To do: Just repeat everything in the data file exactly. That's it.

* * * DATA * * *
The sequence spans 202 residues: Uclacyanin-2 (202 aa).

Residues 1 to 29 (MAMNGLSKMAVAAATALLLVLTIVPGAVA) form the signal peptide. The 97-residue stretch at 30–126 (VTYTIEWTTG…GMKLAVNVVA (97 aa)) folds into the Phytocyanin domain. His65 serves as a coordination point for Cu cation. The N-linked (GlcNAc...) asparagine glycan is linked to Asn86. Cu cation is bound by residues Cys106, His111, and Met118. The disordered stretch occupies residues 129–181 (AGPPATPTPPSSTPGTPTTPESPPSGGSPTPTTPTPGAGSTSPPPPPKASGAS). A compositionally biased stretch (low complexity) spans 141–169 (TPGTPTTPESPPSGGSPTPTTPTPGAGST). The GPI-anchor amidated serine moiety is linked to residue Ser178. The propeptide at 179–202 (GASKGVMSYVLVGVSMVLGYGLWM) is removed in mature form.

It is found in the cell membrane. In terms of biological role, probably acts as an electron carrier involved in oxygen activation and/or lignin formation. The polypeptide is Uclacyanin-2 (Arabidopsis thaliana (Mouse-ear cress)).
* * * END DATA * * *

The sequence spans 202 residues: Uclacyanin-2 (202 aa).

Residues 1 to 29 (MAMNGLSKMAVAAATALLLVLTIVPGAVA) form the signal peptide. The 97-residue stretch at 30–126 (VTYTIEWTTG…GMKLAVNVVA (97 aa)) folds into the Phytocyanin domain. His65 serves as a coordination point for Cu cation. The N-linked (GlcNAc...) asparagine glycan is linked to Asn86. Cu cation is bound by residues Cys106, His111, and Met118. The disordered stretch occupies residues 129–181 (AGPPATPTPPSSTPGTPTTPESPPSGGSPTPTTPTPGAGSTSPPPPPKASGAS). A compositionally biased stretch (low complexity) spans 141–169 (TPGTPTTPESPPSGGSPTPTTPTPGAGST). The GPI-anchor amidated serine moiety is linked to residue Ser178. The propeptide at 179–202 (GASKGVMSYVLVGVSMVLGYGLWM) is removed in mature form.

It is found in the cell membrane. In terms of biological role, probably acts as an electron carrier involved in oxygen activation and/or lignin formation. The polypeptide is Uclacyanin-2 (Arabidopsis thaliana (Mouse-ear cress)).